Non-Linear Finite Element Analyses of Composite Shells by Total Lagrangian Decomposition with Application to the Aircraft Tire
Date of Award
Doctor of Philosophy (PhD)
Department of Aeronautics and Astronautics
Anthony N. Palazotto, PhD
A total Lagrangian finite element scheme for arbitrarily large displacements and rotations is applied to a wide range of shell geometries. The scheme decomposes the deformation into stretches and rigid-body rotations, examining the deformed state with respect to an orthogonal, rigidly translated and rotated triad located at the point of interest on the deformed structure. The Jaumann stresses and strains, which are resolved along the axes of this triad, are employed in the algorithm. Local and layer-wise thickness stretching and shear warping functions are used to model the three-dimensional behavior of the shell. These functions are developed through the use of the constitutive equations, certain stress and displacement continuity requirements at ply interfaces and laminate surfaces, and the behavior of the shell reference surface. Two finite elements are employed in the analyses: an eight-noded, 36 degree-of-freedom (DOF) element, and a four-noded, 44 DOF element. The 36 DOF element, which is not a compatible element with respect to the derivatives of in-plane deformations proves adequate for moderate rotation problems, hut fails in modeling very large rotation problems. The use of the 44 DOF element provides dramatically improved results in the large rotation problem. The scheme is used to analyze isotropic and anisotropic beams, plates, arches, and shells. As a special application, a detailed finite element model of an aircraft tire is analyzed with regard to deformations resulting from inflation pressure. Finally, the feasibility of static contact analysis is also demonstrated.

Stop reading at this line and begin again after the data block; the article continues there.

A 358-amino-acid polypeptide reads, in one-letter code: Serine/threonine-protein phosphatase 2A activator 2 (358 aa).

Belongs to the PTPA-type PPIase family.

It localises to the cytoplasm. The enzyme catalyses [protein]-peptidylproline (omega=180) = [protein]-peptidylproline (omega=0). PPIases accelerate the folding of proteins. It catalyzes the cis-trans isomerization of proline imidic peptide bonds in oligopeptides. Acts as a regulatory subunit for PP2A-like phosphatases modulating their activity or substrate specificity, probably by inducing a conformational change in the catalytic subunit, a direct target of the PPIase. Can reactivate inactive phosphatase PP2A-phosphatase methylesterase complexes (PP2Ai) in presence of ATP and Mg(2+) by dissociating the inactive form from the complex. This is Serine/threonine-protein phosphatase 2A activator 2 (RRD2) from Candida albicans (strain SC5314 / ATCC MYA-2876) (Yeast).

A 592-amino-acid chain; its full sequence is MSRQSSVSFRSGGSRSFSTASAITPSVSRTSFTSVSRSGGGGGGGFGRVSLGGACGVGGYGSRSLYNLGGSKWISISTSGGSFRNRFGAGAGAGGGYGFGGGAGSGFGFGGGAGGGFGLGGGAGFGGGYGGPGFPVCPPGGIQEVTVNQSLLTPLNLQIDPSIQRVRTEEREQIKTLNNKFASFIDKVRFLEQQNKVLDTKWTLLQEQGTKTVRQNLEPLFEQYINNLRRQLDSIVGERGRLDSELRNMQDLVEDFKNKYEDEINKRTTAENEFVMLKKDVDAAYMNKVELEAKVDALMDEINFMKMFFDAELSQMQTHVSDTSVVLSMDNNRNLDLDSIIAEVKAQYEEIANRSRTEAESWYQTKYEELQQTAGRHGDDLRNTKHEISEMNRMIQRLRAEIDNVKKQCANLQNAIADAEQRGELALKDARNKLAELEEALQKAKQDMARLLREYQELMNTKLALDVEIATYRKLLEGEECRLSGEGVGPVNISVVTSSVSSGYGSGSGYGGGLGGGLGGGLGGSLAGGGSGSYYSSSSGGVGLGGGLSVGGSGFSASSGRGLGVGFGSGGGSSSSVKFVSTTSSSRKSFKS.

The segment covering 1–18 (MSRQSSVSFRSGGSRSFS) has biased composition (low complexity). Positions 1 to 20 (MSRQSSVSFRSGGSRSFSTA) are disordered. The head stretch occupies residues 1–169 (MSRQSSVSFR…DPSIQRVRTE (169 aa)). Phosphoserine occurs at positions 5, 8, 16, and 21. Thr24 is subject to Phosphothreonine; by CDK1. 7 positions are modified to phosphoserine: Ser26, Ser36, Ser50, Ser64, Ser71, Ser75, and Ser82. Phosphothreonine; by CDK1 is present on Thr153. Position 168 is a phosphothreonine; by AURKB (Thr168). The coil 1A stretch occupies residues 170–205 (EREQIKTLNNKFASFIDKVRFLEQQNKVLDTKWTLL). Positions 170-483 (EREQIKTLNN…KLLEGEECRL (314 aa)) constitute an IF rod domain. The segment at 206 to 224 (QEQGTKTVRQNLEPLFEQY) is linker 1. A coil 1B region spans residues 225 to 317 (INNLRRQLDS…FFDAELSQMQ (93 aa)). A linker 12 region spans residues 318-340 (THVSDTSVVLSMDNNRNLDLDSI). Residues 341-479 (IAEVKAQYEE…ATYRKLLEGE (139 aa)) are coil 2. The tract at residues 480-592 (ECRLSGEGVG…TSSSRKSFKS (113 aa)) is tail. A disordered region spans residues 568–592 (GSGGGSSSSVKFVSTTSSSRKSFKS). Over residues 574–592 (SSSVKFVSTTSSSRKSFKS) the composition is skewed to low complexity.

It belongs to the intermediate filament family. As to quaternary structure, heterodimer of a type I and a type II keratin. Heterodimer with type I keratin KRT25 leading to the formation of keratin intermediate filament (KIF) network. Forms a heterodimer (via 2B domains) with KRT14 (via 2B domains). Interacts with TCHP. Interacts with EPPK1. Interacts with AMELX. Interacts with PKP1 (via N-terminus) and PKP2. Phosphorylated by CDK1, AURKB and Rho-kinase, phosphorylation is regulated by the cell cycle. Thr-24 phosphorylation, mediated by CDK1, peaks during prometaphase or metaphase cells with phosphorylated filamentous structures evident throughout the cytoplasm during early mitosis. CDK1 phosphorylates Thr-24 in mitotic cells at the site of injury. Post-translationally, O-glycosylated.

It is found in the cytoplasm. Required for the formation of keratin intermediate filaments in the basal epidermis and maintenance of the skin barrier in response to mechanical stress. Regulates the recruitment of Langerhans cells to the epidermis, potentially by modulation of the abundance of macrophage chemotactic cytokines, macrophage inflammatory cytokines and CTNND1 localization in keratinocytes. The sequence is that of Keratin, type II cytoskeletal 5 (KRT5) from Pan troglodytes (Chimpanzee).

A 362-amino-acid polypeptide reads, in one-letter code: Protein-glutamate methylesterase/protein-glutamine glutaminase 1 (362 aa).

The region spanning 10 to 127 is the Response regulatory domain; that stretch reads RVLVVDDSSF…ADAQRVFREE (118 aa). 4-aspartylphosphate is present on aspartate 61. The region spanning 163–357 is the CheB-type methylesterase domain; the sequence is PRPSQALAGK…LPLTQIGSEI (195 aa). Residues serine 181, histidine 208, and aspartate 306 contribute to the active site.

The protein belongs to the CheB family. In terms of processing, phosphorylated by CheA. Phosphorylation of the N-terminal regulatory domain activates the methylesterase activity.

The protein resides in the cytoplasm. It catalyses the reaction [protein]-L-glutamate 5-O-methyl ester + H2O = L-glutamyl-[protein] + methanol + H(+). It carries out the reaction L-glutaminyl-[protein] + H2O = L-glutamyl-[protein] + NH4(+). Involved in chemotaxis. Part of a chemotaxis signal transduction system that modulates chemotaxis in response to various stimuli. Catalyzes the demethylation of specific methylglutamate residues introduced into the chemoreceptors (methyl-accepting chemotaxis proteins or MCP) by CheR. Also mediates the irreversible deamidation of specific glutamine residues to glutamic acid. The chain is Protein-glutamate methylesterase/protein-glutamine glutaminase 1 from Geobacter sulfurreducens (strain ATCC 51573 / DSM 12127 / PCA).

DTIC Accession Number
ADA302984 (incomplete file at DTIC)
Greer, James M. Jr., "Non-Linear Finite Element Analyses of Composite Shells by Total Lagrangian Decomposition with Application to the Aircraft Tire" (1996). Theses and Dissertations. 6068.